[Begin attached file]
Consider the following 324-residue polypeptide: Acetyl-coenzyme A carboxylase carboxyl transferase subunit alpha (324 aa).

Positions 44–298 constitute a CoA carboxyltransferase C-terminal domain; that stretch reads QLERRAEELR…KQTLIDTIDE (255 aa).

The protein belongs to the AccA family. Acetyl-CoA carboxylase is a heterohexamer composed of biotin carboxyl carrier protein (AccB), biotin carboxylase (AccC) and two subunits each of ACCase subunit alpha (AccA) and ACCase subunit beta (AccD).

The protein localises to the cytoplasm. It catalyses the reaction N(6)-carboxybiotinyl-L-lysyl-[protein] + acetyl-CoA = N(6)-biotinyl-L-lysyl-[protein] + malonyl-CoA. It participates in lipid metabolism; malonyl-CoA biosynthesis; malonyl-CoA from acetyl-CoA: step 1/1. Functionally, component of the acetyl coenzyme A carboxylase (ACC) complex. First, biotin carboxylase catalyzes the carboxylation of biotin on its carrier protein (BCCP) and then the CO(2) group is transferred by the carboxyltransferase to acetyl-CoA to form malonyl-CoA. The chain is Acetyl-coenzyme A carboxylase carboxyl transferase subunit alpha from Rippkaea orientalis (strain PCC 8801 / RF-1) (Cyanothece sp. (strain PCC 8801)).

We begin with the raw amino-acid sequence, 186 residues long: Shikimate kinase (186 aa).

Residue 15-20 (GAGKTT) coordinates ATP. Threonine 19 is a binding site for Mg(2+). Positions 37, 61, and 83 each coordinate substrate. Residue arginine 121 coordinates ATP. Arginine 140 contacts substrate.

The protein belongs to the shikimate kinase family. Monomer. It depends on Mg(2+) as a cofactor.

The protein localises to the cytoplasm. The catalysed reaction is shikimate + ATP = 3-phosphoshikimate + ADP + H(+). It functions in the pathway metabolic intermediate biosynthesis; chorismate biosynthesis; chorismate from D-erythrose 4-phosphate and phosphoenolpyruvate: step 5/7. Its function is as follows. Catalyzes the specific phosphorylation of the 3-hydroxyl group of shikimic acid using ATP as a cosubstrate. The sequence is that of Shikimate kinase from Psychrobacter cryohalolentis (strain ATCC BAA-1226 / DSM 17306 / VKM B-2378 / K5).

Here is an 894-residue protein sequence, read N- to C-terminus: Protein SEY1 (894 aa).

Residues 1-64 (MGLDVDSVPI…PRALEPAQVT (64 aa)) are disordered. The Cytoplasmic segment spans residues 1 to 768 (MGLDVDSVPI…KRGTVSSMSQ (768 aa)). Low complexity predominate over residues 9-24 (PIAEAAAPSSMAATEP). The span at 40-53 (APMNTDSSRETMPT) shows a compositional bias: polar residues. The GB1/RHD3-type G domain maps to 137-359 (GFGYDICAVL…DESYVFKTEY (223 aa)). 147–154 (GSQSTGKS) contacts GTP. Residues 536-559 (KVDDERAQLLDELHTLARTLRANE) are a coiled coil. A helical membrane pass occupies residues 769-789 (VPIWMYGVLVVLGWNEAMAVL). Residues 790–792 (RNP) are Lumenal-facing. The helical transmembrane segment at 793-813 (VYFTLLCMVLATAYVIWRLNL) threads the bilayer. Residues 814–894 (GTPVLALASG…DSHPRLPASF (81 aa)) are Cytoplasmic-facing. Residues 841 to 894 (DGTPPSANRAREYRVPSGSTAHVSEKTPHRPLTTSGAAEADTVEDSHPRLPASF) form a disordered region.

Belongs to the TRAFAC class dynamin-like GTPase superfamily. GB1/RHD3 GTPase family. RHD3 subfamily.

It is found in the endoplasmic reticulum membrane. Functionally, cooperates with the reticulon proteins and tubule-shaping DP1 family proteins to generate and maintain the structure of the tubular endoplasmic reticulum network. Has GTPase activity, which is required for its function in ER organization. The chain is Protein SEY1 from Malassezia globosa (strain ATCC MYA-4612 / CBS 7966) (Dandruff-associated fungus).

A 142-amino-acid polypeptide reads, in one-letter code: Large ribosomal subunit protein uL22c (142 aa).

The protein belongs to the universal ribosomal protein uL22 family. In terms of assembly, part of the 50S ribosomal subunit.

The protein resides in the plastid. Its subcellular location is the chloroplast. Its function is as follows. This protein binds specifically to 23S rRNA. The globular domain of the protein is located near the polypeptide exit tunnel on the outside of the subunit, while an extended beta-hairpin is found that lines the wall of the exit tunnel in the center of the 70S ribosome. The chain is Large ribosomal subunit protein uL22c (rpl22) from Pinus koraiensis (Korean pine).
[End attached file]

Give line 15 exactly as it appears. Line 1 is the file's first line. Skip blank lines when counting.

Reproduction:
The protein resides in the plastid. Its subcellular location is the chloroplast. Its function is as follows. This protein binds specifically to 23S rRNA. The globular domain of the protein is located near the polypeptide exit tunnel on the outside of the subunit, while an extended beta-hairpin is found that lines the wall of the exit tunnel in the center of the 70S ribosome. The chain is Large ribosomal subunit protein uL22c (rpl22) from Pinus koraiensis (Korean pine).